Daffodils, jumping shot, and a roundup of the news

I ventured out for some exercise today. Mostly I stay in and just do The Body Coach live streaming in the morning followed by a trampoline bounce in the afternoon. It’s a lovely spring day today and the daffodils are in full bloom so it must be time for a jumping shot.

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Here’s a round-up of some interesting pandemic news from the past few days. First is this blog post from Victor about the reinfection of cured patients. The TLDR is they haven’t been reinfected, it’s a mistake in the test or the sample that was used and when it was taken.

Another interesting article is this one – Covid 19 and the elephant in the room – which explains the higher risk of mortality in patients with obesity and chronic metabolic disease like diabetes. Of the first 2204 patients admitted to intensive care in the UK with COVID-19, 72.7% were obese. Apparently excess body fat does dreadful things to the immune system. The logical conclusion to this is that now we’re all shut up inside for several months getting fat so that when restrictions are eventually lifted we’ll all die of COVID-19. Maybe WWII-style food rationing would be a good thing after all?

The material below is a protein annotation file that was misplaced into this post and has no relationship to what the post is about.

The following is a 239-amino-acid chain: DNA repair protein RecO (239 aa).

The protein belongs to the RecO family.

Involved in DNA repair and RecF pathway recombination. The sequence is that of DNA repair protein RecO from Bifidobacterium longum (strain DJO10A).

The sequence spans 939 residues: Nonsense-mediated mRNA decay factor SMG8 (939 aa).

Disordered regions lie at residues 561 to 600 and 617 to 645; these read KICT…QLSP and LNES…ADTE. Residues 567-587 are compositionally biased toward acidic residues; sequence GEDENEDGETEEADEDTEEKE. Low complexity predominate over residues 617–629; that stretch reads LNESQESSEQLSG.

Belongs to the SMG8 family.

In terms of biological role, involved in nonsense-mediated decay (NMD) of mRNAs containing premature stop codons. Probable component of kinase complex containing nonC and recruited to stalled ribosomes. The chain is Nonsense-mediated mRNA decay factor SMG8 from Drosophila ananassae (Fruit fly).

Also worth listening to, if you have time, is this Science and Technology Committee discussion with Professor Graham Medley, Dr James Rubin, and experts from China, Germany, and Austria.

Some interesting snippets from the meeting – Graham Medley explained when the epidemic will be over.

“The whole epidemic will be over only when we reach that point where the amount of resistance in the population is enough or susceptibility is low enough and the only ways we know how to do that are through as a consequence of natural immunity or acquired immunity built up through infection or vaccination.”

He went on to say whether that’s in 1 year or 5 years, we don’t know.

The expert from China discussed something I’d heard before which is that transmission is most likely to occur in the home. People are more likely to get infected by a family member than by someone outside the home. In Wuhan they dealt with this by taking the infected person out of the home and away from their family by putting them into quarantine which could be a hotel, government facility, or hospital.

Since a vaccine or all of us getting the virus is currently our only way to end the epidemic the government has today announced a vaccine taskforce. However, Sir Patrick Vallance urges realism in the press briefing about the likelihood of developing a vaccine, “realism [is] each single project does not have a high probability of success“.